Back in the summer of 2012, then Aston Villa manager Paul Lambert brought a young powerful striker to the English game from Belgium.
His name: Christian Benteke.
The former Genk striker was a relatively unknown prospect. At the age of 21, he was brought to the Premier League in order to ease the goal scoring burden on Darren Bent’s shoulders.
During the course of that season, Benteke found the net 19 times in 34 league fixtures. It was a fabulous return from the youngster who had originally spawned questions over Villa’s transfer business when he arrived.
Lambert was forced to defend himself and the policy Villa put in place, saying: “How do you know that they are not good enough? You won’t know until you give them that opportunity. I like to do that.”
And lo and behold, Benteke was given an opportunity and succeeded to devastating effect.
Flash forward to the year 2019 and the Villans have conducted similar business.
This time the manager is Dean Smith and the young powerful striker he’s bringing over from Belgium is Wesley.
The Brazilian forward raised eyebrows when the club announced his £22m arrival, a deal that broke their transfer record.
Once again, he’s a rather unknown prospect but as Lambert said all those years ago, you won’t know if someone’s good enough until you give them an opportunity.
Wesley’s rise to the top hasn’t been orthodox. A father of two children by the time he was 16, he was working in a factory on a wage of £150 a month until he was 18.
Just four years later, he’s now in the Premier League. It’s a meteoric rise for the 22-year-old but that isn’t to say he still doesn’t have work to do.
The forward is still incredibly raw and despite being a year older than Benteke when he arrived at Villa Park, has a worse record in Belgium.
£15m separates their respective transfer fees but that’s more indicative of the times rather than the quality they offer.
In 133 matches in Belgium, Villa’s former goal-scoring hero found the net 46 times in all competitions. Their new arrival, on the other hand, has 38 in three fewer outings. However, he is a year older.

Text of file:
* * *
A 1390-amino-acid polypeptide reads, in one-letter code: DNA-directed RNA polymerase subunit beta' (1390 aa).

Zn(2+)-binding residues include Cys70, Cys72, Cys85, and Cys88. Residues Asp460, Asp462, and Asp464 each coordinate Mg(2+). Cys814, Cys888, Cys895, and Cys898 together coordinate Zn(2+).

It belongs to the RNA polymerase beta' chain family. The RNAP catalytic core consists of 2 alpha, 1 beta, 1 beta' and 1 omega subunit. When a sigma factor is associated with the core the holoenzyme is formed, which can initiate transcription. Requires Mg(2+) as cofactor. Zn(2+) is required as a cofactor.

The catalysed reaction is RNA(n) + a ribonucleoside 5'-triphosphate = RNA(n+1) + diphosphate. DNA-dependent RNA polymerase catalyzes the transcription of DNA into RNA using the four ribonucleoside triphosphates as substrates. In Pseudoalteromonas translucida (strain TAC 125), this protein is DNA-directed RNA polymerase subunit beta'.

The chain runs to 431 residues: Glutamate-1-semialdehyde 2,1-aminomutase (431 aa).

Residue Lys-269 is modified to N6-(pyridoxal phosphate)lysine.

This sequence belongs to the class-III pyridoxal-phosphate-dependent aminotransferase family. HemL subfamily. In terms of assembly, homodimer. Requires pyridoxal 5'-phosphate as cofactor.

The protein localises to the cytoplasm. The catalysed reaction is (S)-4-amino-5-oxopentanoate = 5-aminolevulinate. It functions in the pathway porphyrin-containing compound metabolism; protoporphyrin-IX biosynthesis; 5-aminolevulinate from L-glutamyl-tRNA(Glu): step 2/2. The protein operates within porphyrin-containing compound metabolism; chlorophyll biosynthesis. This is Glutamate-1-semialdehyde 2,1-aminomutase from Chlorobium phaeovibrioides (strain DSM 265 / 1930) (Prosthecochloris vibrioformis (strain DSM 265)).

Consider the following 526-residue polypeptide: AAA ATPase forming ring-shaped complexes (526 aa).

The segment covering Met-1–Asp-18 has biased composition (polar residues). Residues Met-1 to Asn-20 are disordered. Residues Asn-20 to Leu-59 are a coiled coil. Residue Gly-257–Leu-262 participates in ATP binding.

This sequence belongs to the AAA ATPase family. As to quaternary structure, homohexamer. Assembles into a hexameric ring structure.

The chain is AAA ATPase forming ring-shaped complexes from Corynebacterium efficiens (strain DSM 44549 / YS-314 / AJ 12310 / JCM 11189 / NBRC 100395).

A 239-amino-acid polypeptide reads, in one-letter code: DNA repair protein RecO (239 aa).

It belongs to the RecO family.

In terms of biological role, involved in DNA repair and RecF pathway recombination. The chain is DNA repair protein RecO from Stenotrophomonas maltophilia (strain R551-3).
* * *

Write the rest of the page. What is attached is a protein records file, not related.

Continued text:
But perhaps what is striking about the pair of them before they arrived in English football is the number of assists they earned.
Benteke supplied 26 goals over his time with Genk, Standard Liege, Mechelen and Kortrijk, producing fabulous performances with his back to goal.
Wesley is no slouch when it comes to finding his teammates either. Although his record is far worse than one of Villa’s previous imports from the Jupiler Pro League, he did supply ten goals in the 2018/19 season.
Yet, it’s on the European stage where Wesley has flourished more than Benteke, finding the net five times in Europe. That included two strikes against Monaco in the Champions League last season.
In that regard, he has pedigree on one of the biggest stages. However, domestically, the 6 ft 3 striker still has work to do in order to live up to Benteke.
The latter arrived without the pressure of a large price tag. It’s unknown whether Wesley will have that in the back of his mind after making the switch from Club Brugge, but should he fail to produce the goods, he may well have many questioning why the Villans paid so much for his signature.
Although he netted 17 times last term, only ten of those strikes came in the league. It’s not the greatest of records and if he is to be Smith’s leading striker next season, he will have to find the net more consistently.
The job in his hands now, though, isn’t to replace Benteke. He’s long gone. Instead, it’s about picking up the mantle from Tammy Abraham.
Another young forward, he enjoyed a terrific 2018/19, firing Villa to promotion courtesy of his 26 league goals.
The 21-year-old was simply outstanding and perhaps was rather unfortunate to miss out on the shortlist for the PFA Championship Player of the Year.
He’s recently spoken about his excitement of the prospect of grabbing his chance at Chelsea next season so on that evidence it feels unlikely he’ll return.
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And with that in mind, Wesley will likely harbour the burden of scoring the brunt of Villa’s goals.
This isn’t a man who’s had things handed to him on a plate. He’s had a unique journey to this position and he may well relish the chance to prove himself in the Premier League.
The stage is set but he will have to improve in order to become a hit in the top-flight. His record compared to Benteke’s is evidence of that.
But like Lambert in 2012, Smith likes to give players a chance and the Brazilian may have no better manager to help him thrive.
It’s now over to him to prove his fee.